David Baker's Tyndale commentary lives up to everything this series intends. It's brief, but Baker uses his limited space wisely. He addresses the questions people would likely ask when reading the text. He deals with some of the most fundamental theological questions in a way many commentators won't, but he also deals with the most important of the historical and linguistic issues. He doesn't treat them in as much depth as a fuller commentary would, and there are less crucial issues that he doesn't treat at all that are interesting and worth looking into if you're preparing a Bible study or sermon, so this commentary shouldn't serve as the only or primary resource for something like that, but Baker is an enjoyable read, has a lot more than you'd expect in such a short treatment, and is probably second only to Robertson in terms of theological insight. For more information, see my review of this volume.
James Bruckner's commentary is a good example of what the NIVAC series seeks to do. It gives a very brief exegesis, briefer even than Baker's. Part two of his treatment of each passages is his reflection on the general principles for the original context that might transfer to ours. One person who has read Bruckner was not very satisfied with his Original Meaning segments. He did seem to me to have put more intensive thought into the Bridging Contexts parts. Part three moves on to suggestions for how those principles might apply in our context.
I know readers outside the U.S. complain that this series tends to focus on American examples, but the main point of the series is to model how to apply the second Bridging Contexts section in a concrete setting. Surely the author doesn't think those ways are the only ways they will apply or even the most important for every setting. If you approach this series in that way, I think it's often excellent. But I think the Bridging Contexts section is the most important part, and I think Bruckner uses that to great effect. He doesn't merely moralize, as some Old Testament commentators like to. Yet he shows good sense in his thinking through the ways each passage relies on or demonstrates deeper principles, even ones that aren't stated explicitly.
The result is that the applications aren't of the trite sort that you commonly find in sermons in evangelical churches, where the passage reminds someone of some principle that the passage isn't really about but is taught elsewhere. It's more of a finding of themes in the passage that connect with other things in scripture. Since Zephaniah in particular encapsulates many of the themes throughout the prophets, Bruckner's reflections here can sort of take the reader through the general point of the prophets and why they speak the way they do about the things they deal with. This sort of treatment is valuable for those who need help thinking through such general issues before they think about our own appropriation of what the passasge is teaching.
J. Alec Motyer wrote the Zephaniah and Haggai sections of this multi-author commentary, and his Zephaniah section is a lot briefer than I would have liked. This series is very uneven in terms of amount of space devoted to each book. Some of its treatments are lengthy and detailed. Motyer's Zephaniah commentary is not one of those. As with the whole series, he treats the exegesis and exposition separately, each running in parallel with the other, one on the top of the page and the other on the bottom. The exegesis deals with the Hebrew text and is scholarly in its approach. It's hard to read if you don't know Hebrew. The exposition is intended to be readable to anyone. Motyer, as always, is insightful, theologically keen, scholarly, and understated. His specialty is structure, and sometimes he provides helpful contributions to the structure of books he's commenting on, though sometimes his new thoughts don't win over much support. New contributions to a field are often like that.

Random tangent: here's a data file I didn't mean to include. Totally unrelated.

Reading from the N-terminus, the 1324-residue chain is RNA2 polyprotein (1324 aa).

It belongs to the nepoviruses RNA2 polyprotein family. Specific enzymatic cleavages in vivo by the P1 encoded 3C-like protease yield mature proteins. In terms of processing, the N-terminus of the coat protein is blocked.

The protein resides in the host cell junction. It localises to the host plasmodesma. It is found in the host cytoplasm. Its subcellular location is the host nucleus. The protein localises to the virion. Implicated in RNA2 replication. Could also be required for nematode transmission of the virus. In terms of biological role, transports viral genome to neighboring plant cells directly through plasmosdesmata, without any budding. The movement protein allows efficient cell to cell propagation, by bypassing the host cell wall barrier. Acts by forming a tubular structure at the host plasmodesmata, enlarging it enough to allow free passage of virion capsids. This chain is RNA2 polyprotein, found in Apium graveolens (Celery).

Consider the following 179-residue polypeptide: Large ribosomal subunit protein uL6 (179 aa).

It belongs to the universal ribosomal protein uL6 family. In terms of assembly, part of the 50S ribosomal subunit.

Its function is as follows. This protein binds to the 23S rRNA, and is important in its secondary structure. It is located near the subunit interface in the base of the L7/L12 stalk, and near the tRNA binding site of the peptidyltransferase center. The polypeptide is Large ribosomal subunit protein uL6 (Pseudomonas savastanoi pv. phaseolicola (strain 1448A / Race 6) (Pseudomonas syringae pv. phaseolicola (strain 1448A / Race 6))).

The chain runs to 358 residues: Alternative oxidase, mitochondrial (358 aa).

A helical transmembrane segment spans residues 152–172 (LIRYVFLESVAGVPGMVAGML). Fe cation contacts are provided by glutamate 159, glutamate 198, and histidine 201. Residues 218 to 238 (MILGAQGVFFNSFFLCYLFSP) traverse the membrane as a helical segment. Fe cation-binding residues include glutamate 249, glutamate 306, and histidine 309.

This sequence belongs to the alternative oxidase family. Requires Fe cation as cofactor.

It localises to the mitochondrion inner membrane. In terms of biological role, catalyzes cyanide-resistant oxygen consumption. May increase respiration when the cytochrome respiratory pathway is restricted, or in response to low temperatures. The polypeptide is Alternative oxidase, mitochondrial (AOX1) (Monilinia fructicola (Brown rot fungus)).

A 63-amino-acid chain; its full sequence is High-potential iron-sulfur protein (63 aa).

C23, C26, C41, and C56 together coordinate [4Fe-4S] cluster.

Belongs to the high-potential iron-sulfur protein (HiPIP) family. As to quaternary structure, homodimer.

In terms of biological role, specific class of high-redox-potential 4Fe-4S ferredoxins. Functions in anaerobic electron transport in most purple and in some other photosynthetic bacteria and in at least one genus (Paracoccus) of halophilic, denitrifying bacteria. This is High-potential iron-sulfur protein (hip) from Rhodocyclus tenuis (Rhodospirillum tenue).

What strikes me as thoroughly strange about this commentary is that the exegesis is on the Hebrew text and meant for scholars yet isn't too detailed. It picks out key details but isn't complete enough to count as a full-length scholarly commentary. Yet it's too difficult for someone less well-trained. The exposition is readable no matter who is reading it, but much of what supports the exposition is in the exegesis. It's for that reason that I can't recommend this commentary as a first choice for someone of any category of commentary reader. It's worth having as a supplement to a fuller and/or more readable work, but I don't put it as first place, as much as I think this commentary will be very helpful for those who can handle the detail who aren't expecting a more complete coverage of more detail.
Peter Craigie had even less space to deal with than Baker did, something like half as many pages, and the Daily Study Bible series requires him to include the biblical text, which Baker doesn't do. For that reason he had to choose very carefully what to talk about. He did an admirable job. The commentary is suitable for devotional reading, and unlike many volumes in this series it really is suitable for that due to its more favorable attitude toward the authenticity of the text than some other writers in this series would have. Craigie raises the right sorts of theological questions. You don't see most of his exegesis, but he explains some things. You do see some arguments for some conclusions. It's much thinner in argument and explanation than would be ideal, but Craigie's volumes in this series are some of the best in it because he was so good at choosing what would be best to focus on. It's inexpensive and short enough that there's no reason not to read it in addition to whatever else you're going to read.
J.J.M. Roberts seems to me to be a fairly standard representation of one strain of biblical scholarship throughout the mid-late 20th century. The overall tendency is to break the text down into its various components, looking at the meanings of all the words and the various grammatical constructions used, focusing at times on the historical background behind what's being said, with detailed discussion of the various textual traditions and an attempt to reconstruct what the original must have said. There's usually a desire to find different sources for different parts of a work. Roberts' OTL volume on Nahum, Habakkuk, and Zephaniah fits right within that framework. He does look a little bit about connections with the New Testament and on contemporary application, but he steers away from thinking about how individual passages relate to the book as a whole, and I didn't see enough even of the former to satisfy my expectations of what a good commentary will do.